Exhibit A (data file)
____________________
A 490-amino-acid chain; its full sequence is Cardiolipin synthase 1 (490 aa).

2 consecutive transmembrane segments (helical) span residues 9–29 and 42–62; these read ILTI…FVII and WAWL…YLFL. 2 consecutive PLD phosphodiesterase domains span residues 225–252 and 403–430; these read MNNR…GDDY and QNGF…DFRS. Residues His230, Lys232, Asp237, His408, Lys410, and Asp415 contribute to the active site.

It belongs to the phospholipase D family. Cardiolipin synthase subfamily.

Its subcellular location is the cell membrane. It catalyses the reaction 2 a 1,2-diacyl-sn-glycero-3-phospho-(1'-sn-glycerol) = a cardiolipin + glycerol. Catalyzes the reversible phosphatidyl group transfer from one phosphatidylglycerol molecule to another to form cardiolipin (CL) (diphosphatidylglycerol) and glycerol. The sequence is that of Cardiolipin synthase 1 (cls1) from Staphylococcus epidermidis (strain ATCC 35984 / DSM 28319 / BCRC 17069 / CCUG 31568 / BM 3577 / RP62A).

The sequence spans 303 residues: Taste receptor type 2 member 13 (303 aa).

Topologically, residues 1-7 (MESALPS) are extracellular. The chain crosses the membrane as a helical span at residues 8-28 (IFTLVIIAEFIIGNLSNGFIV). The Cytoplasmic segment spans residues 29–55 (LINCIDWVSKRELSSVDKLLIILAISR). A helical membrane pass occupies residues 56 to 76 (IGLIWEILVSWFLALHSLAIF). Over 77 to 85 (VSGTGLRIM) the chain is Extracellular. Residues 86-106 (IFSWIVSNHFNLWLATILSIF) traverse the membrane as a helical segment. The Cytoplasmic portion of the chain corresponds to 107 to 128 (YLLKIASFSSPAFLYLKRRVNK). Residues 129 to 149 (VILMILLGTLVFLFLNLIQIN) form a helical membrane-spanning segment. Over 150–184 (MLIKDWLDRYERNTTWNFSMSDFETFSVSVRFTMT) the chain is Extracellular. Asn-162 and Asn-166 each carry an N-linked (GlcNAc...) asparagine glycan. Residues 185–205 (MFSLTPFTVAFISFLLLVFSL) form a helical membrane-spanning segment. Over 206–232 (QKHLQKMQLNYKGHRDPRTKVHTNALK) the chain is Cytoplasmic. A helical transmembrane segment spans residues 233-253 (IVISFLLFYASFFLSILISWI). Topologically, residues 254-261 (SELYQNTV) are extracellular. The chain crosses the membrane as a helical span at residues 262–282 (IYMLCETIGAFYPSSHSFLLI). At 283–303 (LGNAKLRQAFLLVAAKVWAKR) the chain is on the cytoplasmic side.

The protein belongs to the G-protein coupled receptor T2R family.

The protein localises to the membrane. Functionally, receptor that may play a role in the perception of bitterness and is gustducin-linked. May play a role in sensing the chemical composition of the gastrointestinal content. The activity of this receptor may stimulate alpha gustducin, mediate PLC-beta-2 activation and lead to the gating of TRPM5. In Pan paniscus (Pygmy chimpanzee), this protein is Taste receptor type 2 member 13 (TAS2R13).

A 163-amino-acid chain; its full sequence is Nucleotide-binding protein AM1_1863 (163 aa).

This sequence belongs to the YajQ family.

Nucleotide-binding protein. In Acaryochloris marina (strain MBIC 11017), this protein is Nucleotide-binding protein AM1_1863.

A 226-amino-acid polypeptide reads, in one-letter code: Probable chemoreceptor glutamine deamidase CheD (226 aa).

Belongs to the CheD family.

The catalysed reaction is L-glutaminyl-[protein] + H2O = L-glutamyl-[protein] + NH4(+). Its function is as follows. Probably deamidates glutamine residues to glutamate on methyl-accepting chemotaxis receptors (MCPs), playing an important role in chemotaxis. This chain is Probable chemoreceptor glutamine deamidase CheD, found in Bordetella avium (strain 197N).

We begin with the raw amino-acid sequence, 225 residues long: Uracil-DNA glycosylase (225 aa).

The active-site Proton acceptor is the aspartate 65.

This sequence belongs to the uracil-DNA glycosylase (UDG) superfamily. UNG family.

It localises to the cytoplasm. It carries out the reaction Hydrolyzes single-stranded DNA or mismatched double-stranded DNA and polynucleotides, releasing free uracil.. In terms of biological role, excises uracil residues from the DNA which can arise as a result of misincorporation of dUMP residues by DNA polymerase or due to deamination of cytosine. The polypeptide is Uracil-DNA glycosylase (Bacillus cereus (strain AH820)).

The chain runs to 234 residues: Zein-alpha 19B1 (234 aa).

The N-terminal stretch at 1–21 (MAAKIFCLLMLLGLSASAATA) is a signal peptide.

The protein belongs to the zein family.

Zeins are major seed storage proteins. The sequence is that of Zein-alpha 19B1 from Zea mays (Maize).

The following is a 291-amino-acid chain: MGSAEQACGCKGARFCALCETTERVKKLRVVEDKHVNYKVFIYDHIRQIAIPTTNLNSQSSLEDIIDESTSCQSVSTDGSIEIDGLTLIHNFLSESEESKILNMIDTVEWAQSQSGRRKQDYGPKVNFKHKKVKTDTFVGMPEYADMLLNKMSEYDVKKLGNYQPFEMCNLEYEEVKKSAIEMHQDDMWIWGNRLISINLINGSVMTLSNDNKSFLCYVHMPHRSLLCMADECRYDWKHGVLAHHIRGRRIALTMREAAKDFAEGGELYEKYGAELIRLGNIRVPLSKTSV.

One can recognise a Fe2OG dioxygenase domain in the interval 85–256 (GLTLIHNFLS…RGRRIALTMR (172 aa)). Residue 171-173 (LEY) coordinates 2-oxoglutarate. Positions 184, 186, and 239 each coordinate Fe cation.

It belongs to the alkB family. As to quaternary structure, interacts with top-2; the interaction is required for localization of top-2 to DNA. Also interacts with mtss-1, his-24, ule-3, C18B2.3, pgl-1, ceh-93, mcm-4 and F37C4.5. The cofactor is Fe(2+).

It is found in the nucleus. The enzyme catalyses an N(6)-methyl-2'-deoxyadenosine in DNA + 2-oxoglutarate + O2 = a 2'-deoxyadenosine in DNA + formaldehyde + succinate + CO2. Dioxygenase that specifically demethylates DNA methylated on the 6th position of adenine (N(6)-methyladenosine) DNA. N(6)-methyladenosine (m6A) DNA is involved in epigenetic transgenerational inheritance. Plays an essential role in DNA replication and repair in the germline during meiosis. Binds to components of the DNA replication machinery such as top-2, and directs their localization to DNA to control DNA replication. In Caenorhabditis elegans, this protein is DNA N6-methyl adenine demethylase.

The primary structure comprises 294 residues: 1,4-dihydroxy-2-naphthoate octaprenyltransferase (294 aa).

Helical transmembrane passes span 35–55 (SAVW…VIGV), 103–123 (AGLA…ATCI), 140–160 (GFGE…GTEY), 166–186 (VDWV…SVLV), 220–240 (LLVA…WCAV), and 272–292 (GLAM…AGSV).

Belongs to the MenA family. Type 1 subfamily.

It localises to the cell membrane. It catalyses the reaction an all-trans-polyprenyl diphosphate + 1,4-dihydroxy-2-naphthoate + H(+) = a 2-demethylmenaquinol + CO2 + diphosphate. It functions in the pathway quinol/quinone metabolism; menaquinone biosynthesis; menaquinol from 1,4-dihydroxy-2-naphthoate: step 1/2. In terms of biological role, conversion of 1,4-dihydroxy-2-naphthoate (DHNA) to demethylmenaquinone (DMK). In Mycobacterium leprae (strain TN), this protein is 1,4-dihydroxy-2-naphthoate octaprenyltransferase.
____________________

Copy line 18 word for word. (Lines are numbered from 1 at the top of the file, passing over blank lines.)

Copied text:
It localises to the cytoplasm. It carries out the reaction Hydrolyzes single-stranded DNA or mismatched double-stranded DNA and polynucleotides, releasing free uracil.. In terms of biological role, excises uracil residues from the DNA which can arise as a result of misincorporation of dUMP residues by DNA polymerase or due to deamination of cytosine. The polypeptide is Uracil-DNA glycosylase (Bacillus cereus (strain AH820)).